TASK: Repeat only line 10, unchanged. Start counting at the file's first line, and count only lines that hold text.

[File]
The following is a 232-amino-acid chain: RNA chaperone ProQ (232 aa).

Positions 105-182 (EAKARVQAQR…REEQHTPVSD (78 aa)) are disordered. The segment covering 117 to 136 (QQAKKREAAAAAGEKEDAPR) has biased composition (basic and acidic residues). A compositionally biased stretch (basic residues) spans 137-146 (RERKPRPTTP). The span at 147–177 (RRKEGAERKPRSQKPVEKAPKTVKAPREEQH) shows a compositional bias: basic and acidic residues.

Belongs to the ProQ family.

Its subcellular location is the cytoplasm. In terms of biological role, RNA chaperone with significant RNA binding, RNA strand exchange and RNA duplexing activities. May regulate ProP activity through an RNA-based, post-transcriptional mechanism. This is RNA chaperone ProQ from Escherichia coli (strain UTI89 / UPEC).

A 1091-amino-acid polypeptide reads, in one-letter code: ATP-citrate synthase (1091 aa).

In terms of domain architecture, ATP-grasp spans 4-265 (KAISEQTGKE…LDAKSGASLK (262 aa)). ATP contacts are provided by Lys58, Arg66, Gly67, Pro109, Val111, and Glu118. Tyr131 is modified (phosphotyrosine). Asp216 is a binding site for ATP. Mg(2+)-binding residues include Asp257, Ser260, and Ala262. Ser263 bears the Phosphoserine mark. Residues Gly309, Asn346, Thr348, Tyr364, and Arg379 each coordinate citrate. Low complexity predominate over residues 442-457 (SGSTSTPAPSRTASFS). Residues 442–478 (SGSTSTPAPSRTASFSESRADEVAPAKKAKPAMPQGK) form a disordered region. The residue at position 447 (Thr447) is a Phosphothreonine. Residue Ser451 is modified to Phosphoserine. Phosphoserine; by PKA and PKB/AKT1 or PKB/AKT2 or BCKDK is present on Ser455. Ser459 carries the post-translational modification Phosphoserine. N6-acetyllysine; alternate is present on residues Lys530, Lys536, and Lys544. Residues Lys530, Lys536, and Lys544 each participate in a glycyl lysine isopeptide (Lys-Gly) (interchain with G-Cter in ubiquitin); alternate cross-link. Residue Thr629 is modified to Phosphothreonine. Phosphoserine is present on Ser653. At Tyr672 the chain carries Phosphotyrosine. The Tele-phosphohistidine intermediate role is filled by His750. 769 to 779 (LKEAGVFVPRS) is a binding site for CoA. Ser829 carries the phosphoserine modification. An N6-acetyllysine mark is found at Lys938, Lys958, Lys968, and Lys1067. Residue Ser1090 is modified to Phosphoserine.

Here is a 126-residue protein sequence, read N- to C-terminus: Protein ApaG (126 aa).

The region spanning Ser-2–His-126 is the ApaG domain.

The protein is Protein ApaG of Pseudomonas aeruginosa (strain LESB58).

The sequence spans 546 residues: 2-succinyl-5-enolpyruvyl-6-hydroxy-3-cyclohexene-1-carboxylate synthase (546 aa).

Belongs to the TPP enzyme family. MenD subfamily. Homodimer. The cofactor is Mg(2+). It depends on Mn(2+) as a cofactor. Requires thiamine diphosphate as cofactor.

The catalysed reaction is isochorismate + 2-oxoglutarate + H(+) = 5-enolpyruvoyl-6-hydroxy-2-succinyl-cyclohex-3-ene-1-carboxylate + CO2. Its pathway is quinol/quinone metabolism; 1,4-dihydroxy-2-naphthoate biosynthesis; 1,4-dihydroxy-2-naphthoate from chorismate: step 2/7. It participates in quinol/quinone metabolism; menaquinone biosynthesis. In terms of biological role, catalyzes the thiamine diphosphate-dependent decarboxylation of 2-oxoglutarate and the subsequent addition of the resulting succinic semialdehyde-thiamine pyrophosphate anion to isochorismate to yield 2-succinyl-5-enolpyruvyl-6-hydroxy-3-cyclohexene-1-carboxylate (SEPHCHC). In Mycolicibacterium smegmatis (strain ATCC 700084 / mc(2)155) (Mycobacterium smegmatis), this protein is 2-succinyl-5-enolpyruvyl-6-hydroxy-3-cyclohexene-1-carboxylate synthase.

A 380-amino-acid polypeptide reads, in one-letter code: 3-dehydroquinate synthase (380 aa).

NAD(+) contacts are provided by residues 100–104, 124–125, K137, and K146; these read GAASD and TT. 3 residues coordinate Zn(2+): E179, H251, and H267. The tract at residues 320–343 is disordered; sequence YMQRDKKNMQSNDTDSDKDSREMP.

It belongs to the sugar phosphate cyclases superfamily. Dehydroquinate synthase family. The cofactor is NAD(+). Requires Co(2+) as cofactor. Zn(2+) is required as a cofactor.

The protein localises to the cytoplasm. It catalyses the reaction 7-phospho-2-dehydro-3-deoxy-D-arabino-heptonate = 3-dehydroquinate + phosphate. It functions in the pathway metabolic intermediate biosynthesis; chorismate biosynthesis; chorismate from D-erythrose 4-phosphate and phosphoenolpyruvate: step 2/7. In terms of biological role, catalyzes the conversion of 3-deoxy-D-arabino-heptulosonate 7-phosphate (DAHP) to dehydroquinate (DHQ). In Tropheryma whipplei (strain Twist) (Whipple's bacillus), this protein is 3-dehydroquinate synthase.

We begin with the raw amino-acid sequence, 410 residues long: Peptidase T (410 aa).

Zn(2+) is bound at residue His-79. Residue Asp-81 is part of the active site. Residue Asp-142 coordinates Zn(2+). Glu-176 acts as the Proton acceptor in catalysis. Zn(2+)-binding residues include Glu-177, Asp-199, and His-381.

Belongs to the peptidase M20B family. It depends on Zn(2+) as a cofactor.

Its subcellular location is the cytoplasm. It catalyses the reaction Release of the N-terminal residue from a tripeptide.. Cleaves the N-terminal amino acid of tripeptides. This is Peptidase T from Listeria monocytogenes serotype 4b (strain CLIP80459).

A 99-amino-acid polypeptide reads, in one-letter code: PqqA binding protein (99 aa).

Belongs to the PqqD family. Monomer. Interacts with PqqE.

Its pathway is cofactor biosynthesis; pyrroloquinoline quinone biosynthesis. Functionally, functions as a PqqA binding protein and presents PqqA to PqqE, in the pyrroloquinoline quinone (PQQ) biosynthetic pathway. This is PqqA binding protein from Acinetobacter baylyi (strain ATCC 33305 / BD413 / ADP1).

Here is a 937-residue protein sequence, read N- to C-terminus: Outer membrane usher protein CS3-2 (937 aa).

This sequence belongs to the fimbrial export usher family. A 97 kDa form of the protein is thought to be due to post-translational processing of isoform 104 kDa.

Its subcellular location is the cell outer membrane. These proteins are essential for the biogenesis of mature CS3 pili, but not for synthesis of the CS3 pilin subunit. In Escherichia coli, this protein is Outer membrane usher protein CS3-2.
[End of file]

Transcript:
The sequence spans 546 residues: 2-succinyl-5-enolpyruvyl-6-hydroxy-3-cyclohexene-1-carboxylate synthase (546 aa).